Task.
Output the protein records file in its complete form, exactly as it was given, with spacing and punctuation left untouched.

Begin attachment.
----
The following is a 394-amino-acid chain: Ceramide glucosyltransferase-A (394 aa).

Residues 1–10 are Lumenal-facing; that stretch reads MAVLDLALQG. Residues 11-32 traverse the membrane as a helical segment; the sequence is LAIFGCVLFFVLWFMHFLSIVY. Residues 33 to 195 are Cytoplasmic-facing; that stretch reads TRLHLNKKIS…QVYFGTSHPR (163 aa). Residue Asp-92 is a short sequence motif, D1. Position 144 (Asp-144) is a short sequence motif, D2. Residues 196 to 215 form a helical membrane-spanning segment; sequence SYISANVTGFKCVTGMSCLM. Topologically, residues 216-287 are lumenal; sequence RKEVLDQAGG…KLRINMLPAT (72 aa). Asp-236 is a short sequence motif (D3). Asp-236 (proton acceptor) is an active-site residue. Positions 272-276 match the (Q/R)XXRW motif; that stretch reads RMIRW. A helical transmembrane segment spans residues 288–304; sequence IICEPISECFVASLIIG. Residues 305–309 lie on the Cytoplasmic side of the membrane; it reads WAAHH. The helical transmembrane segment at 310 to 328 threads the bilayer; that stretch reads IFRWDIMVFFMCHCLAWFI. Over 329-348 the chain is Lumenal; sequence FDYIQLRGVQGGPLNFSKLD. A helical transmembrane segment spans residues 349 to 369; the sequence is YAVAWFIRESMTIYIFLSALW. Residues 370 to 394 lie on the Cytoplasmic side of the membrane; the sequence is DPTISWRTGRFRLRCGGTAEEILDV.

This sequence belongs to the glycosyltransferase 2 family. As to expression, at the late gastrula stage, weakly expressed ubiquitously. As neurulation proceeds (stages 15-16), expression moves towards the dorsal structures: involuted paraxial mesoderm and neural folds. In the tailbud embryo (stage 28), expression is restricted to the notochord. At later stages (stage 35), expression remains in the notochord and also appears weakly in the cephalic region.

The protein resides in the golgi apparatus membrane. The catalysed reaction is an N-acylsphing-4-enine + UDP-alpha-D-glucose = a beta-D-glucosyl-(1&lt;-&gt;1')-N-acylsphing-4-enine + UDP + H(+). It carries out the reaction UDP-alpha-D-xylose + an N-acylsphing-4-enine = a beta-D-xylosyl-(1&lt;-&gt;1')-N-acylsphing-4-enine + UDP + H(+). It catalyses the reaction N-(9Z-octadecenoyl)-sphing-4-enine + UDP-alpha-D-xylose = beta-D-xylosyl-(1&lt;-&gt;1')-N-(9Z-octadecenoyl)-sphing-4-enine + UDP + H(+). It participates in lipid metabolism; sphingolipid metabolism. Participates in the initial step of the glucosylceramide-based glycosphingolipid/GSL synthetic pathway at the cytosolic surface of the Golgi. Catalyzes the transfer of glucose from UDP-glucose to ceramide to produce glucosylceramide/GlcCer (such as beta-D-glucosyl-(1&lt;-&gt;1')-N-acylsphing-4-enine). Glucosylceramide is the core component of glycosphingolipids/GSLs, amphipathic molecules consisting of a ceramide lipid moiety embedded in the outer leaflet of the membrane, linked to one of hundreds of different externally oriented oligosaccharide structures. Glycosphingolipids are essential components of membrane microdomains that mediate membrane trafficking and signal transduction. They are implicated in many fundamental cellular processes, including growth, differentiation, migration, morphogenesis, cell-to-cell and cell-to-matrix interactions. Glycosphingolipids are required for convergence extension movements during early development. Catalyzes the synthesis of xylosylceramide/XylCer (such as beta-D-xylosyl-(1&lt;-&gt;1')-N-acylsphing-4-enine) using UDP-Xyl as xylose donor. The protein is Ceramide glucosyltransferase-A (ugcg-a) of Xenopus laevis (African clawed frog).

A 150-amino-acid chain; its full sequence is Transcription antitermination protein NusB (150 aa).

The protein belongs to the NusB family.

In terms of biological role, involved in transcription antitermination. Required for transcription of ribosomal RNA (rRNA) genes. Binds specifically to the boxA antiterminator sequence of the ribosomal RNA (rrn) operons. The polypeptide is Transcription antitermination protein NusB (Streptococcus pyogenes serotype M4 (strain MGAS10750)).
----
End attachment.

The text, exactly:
The following is a 394-amino-acid chain: Ceramide glucosyltransferase-A (394 aa).

Residues 1–10 are Lumenal-facing; that stretch reads MAVLDLALQG. Residues 11-32 traverse the membrane as a helical segment; the sequence is LAIFGCVLFFVLWFMHFLSIVY. Residues 33 to 195 are Cytoplasmic-facing; that stretch reads TRLHLNKKIS…QVYFGTSHPR (163 aa). Residue Asp-92 is a short sequence motif, D1. Position 144 (Asp-144) is a short sequence motif, D2. Residues 196 to 215 form a helical membrane-spanning segment; sequence SYISANVTGFKCVTGMSCLM. Topologically, residues 216-287 are lumenal; sequence RKEVLDQAGG…KLRINMLPAT (72 aa). Asp-236 is a short sequence motif (D3). Asp-236 (proton acceptor) is an active-site residue. Positions 272-276 match the (Q/R)XXRW motif; that stretch reads RMIRW. A helical transmembrane segment spans residues 288–304; sequence IICEPISECFVASLIIG. Residues 305–309 lie on the Cytoplasmic side of the membrane; it reads WAAHH. The helical transmembrane segment at 310 to 328 threads the bilayer; that stretch reads IFRWDIMVFFMCHCLAWFI. Over 329-348 the chain is Lumenal; sequence FDYIQLRGVQGGPLNFSKLD. A helical transmembrane segment spans residues 349 to 369; the sequence is YAVAWFIRESMTIYIFLSALW. Residues 370 to 394 lie on the Cytoplasmic side of the membrane; the sequence is DPTISWRTGRFRLRCGGTAEEILDV.

This sequence belongs to the glycosyltransferase 2 family. As to expression, at the late gastrula stage, weakly expressed ubiquitously. As neurulation proceeds (stages 15-16), expression moves towards the dorsal structures: involuted paraxial mesoderm and neural folds. In the tailbud embryo (stage 28), expression is restricted to the notochord. At later stages (stage 35), expression remains in the notochord and also appears weakly in the cephalic region.

The protein resides in the golgi apparatus membrane. The catalysed reaction is an N-acylsphing-4-enine + UDP-alpha-D-glucose = a beta-D-glucosyl-(1&lt;-&gt;1')-N-acylsphing-4-enine + UDP + H(+). It carries out the reaction UDP-alpha-D-xylose + an N-acylsphing-4-enine = a beta-D-xylosyl-(1&lt;-&gt;1')-N-acylsphing-4-enine + UDP + H(+). It catalyses the reaction N-(9Z-octadecenoyl)-sphing-4-enine + UDP-alpha-D-xylose = beta-D-xylosyl-(1&lt;-&gt;1')-N-(9Z-octadecenoyl)-sphing-4-enine + UDP + H(+). It participates in lipid metabolism; sphingolipid metabolism. Participates in the initial step of the glucosylceramide-based glycosphingolipid/GSL synthetic pathway at the cytosolic surface of the Golgi. Catalyzes the transfer of glucose from UDP-glucose to ceramide to produce glucosylceramide/GlcCer (such as beta-D-glucosyl-(1&lt;-&gt;1')-N-acylsphing-4-enine). Glucosylceramide is the core component of glycosphingolipids/GSLs, amphipathic molecules consisting of a ceramide lipid moiety embedded in the outer leaflet of the membrane, linked to one of hundreds of different externally oriented oligosaccharide structures. Glycosphingolipids are essential components of membrane microdomains that mediate membrane trafficking and signal transduction. They are implicated in many fundamental cellular processes, including growth, differentiation, migration, morphogenesis, cell-to-cell and cell-to-matrix interactions. Glycosphingolipids are required for convergence extension movements during early development. Catalyzes the synthesis of xylosylceramide/XylCer (such as beta-D-xylosyl-(1&lt;-&gt;1')-N-acylsphing-4-enine) using UDP-Xyl as xylose donor. The protein is Ceramide glucosyltransferase-A (ugcg-a) of Xenopus laevis (African clawed frog).

A 150-amino-acid chain; its full sequence is Transcription antitermination protein NusB (150 aa).

The protein belongs to the NusB family.

In terms of biological role, involved in transcription antitermination. Required for transcription of ribosomal RNA (rRNA) genes. Binds specifically to the boxA antiterminator sequence of the ribosomal RNA (rrn) operons. The polypeptide is Transcription antitermination protein NusB (Streptococcus pyogenes serotype M4 (strain MGAS10750)).